Kathmandu, Mar 30 (efe-epa).- Nepali authorities on Tuesday closed down all educational institutions due to rising air pollution, caused by hundreds of forest fires that have covered the country in a layer of smoke and led to cities like Kathmandu topping worldwide pollution charts.
Schools will be kept shut for four days over concerns that the pollution could affect students, Sanjay Sharma – secretary at the education ministry – told EFE.
Authorities have also urged citizens to remain at home.
An undersecretary at the forest department, Sundar Prasad Sharma, told EFE that Nepal had registered 479 incidents of forest fires since Thursday, marking one of the worst figures over such a short period.
The sudden eruption of multiple fires has led to large parts of the country, including the densely populated Kathmandu valley, being covered in a yellowish smog consisting of smoke and suspended particles.
According to data provided by Swiss company IQAir, which measures worldwide air quality in terms of particle concentration, Kathmandu registered an average air quality index (AQI) of 303 this week, classified as “hazardous.’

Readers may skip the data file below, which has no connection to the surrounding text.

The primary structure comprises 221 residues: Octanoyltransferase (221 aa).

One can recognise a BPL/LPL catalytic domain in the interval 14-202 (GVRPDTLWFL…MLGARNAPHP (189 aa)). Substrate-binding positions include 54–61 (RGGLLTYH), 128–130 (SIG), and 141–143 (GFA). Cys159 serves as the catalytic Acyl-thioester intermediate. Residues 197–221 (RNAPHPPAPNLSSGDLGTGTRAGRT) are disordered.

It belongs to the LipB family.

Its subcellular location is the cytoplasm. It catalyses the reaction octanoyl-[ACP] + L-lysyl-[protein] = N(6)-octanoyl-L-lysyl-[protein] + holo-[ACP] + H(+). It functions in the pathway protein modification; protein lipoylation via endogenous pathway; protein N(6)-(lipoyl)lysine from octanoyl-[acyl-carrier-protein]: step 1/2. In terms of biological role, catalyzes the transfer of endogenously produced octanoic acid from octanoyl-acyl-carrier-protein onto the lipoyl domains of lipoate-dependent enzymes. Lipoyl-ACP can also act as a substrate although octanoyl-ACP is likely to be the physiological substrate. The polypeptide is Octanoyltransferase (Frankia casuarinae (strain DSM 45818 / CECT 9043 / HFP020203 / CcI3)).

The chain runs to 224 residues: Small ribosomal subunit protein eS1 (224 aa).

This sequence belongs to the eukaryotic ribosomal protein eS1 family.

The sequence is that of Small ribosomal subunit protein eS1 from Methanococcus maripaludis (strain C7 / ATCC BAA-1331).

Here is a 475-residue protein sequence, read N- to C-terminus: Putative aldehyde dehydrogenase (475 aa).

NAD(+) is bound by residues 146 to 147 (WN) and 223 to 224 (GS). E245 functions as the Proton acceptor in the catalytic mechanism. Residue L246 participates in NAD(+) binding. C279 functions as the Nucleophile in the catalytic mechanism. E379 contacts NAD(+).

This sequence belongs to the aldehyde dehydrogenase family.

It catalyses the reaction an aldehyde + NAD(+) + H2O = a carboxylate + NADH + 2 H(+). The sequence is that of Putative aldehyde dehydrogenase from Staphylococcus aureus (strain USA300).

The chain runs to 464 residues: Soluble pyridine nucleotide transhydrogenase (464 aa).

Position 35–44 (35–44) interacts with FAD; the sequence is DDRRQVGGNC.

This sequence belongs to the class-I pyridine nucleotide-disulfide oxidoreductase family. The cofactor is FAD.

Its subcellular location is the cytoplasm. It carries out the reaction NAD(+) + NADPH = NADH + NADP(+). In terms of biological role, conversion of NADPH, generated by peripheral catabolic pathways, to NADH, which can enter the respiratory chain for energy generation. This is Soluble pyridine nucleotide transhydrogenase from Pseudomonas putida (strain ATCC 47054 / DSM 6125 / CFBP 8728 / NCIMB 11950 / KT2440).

On the AQI scale, values above 100 are considered dangerous for children, the elderly and people with respiratory or heart problems, while above 300, the situation is considered dangerous for the general population.
According to IQAir charts, on Tuesday Kathmandu was the second most polluted city in the world, only behind China’s Hangzhou.
The rising air pollution has also led to lower visibility, which has affected air traffic according to Pratap Babu Tiwari, the general manager of Kathmandu’s Tribhuvan International Airport.
Tiwari told EFE that domestic airlines have had to reduce daily flights by 40 percent, although international flights have not been affected.
Environmentalist Vijay Kumar Singh said that Nepal had witnessed a dry winter between December and February, followed by a rapid rise in temperatures during spring, with the country recording just 25 percent of the average rainfall during the period.
“This pollution can continue until the valley gets the spring rain,” Singh told EFE. EFE-EPA